When Cole Moore started having seizures almost 10 years ago, the Courtenay man got checked and was diagnosed with a condition known as psychogenic non-epileptic seizures.
That wasn’t what was really going on in his body though.
“For five years after that, we couldn’t get anybody to go against that,” says his dad Brian.
The problems continued for Cole, and he was diagnosed with epilepsy by a neurologist in Vancouver. It wasn’t the underlying cause however but rather one of the effects, along with type 1 diabetes. It took several years, but a doctor did a lumbar puncture and found the source of his grand mal seizures, which result in loss of consciousness and violent muscle contractions. He was given what was a relatively unusual diagnosis called auto-immune encephalitis.
“If somebody had found a diagnosis right away, they could’ve changed things,” says Brian.
Cole, now 32, needs a lot of medicine to try to control his condition, but as his sister Laurel Gibbons says, he has not been able to work or look after himself. The seizures even affect his ability to be around his children.
“This stuff eats at Cole,” Brian adds.
For the last five years, his dad has looked after him. Brian’s wife can spell him off, but she also works outside the home, so he does not get out much anymore, and when he started taking care of his son, he was pulled away from his job with a local flooring company for good. Over this time, he has logged all of his son’s seizures on his phone and says Cole has experienced more than 500.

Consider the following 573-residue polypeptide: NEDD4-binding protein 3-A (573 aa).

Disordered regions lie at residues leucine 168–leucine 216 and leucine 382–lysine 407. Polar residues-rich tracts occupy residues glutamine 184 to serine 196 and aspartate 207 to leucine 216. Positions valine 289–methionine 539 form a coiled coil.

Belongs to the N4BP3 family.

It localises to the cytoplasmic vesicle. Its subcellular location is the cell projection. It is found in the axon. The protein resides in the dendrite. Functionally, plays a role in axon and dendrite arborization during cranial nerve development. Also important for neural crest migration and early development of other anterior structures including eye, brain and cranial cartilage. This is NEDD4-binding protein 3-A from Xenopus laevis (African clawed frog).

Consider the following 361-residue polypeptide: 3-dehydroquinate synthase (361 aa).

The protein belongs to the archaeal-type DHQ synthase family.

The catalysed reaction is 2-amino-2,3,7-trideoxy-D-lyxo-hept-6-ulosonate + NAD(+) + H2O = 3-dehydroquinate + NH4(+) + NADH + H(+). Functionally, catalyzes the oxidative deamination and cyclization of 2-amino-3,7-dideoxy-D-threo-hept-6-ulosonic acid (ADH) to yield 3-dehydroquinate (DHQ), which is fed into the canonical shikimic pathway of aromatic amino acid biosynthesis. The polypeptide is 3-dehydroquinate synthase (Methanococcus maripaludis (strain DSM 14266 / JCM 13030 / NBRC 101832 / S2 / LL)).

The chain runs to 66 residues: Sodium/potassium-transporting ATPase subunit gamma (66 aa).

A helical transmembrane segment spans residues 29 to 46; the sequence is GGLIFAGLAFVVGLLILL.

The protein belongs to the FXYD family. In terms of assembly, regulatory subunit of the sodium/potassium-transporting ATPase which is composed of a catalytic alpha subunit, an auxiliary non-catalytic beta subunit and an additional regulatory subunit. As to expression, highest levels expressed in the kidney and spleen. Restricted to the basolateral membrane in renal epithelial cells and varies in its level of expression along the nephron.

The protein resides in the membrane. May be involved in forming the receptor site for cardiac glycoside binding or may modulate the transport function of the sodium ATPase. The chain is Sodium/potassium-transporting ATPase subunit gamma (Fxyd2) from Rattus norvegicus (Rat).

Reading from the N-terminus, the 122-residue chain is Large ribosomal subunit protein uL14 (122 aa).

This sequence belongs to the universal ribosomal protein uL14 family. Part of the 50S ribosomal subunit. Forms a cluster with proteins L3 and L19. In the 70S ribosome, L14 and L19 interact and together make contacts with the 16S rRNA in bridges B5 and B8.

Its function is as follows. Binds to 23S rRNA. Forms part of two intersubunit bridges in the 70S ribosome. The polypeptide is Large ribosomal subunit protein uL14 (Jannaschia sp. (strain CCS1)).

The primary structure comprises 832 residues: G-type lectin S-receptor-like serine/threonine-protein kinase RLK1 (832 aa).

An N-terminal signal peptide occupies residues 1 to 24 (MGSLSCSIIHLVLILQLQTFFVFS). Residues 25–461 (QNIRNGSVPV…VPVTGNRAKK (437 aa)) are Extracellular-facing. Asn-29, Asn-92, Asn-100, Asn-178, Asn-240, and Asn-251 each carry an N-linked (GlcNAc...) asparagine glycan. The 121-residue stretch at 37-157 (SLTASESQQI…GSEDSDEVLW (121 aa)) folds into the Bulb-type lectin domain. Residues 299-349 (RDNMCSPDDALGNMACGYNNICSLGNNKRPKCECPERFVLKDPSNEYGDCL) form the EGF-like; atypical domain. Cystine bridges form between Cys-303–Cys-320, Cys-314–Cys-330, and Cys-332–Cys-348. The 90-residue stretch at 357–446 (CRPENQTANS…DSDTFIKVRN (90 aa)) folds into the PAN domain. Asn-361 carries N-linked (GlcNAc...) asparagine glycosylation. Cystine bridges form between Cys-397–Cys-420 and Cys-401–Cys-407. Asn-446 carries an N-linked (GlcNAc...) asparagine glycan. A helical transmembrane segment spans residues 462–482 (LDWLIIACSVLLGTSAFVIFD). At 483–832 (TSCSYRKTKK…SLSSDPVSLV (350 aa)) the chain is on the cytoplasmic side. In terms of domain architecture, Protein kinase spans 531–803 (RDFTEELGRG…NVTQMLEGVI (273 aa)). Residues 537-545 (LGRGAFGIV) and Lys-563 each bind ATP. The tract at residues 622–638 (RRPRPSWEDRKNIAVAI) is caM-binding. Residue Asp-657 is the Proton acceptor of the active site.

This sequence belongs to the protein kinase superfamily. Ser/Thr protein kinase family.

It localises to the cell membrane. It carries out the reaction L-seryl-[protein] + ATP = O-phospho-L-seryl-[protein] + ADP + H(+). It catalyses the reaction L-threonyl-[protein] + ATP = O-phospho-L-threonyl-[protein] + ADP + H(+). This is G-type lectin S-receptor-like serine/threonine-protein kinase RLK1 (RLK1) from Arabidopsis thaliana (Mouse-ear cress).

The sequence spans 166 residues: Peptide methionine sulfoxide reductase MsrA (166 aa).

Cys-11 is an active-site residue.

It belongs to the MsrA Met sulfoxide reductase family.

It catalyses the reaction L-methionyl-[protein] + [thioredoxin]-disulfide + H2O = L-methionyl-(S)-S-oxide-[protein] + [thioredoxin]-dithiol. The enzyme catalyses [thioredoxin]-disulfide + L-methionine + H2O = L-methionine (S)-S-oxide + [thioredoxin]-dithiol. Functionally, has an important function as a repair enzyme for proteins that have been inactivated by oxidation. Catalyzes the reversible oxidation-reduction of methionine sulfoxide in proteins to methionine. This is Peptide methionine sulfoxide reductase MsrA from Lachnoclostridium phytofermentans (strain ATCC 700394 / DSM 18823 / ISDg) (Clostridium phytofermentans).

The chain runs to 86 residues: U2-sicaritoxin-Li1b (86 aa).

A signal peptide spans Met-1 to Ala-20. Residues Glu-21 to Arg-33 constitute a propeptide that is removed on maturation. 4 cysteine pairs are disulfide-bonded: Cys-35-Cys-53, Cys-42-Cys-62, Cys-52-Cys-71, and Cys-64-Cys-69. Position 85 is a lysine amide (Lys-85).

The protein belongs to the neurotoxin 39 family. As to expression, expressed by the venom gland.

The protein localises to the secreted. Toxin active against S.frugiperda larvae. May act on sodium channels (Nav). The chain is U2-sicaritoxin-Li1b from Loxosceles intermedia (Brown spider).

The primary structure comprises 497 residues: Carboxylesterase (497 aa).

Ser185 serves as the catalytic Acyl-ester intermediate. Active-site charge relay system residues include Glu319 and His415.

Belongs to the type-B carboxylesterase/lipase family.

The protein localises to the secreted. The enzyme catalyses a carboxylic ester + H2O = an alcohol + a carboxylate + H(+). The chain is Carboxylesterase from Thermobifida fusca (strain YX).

“Trying to get someone to listen to us these five years has been horrible,” he says.
Brian wishes they could spend time as they once did. When he first took Cole in, he bought a couple of new fishing rods for them to use, but they have not been able to go.
“Believe me, they’ve collected dust,” he says.
The situation has affected his other kids too, who didn’t realize how bad Cole’s condition was at first.
Unfortunately, as Gibbons says, there is little to no support for parents like her dad who have to take care of their kids as adults.
“There is no funding for parents caring for adult children,” she says. “My brother has to be watched 24 hours a day.”
In response, Gibbons has just set up a GoFundMe account to raise money to help her father out in light of all the costs of travel for Cole’s treatment as well as the fact that her dad has not been able to work.
Over the last year or so, Cole has been in an artificial coma a couple of times, while having to go to hospital in Vancouver, his dad alongside for support.
There is some hope. Cole is undergoing brain surgery at Vancouver General Hospital in the hopes of dealing with his condition and giving him, as his sister puts it, a chance at a normal life. He had the first surgery March 2 and his brain is currently being monitored for a week or two for seizures to see where they are happening in the hopes of being able to complete a follow-up surgery.
In the meantime, Brian can only watch, visit his son throughout this ordeal and hope for the best.
“Every day, he wishes he could be better so I could get my life back,” he says. “I just wish he didn’t have to go back through this…. He so wants to get back to having a life.”
The GoFundMe page, “Help support coles second chance at life,” can be found at https://bit.ly/3c3VqvE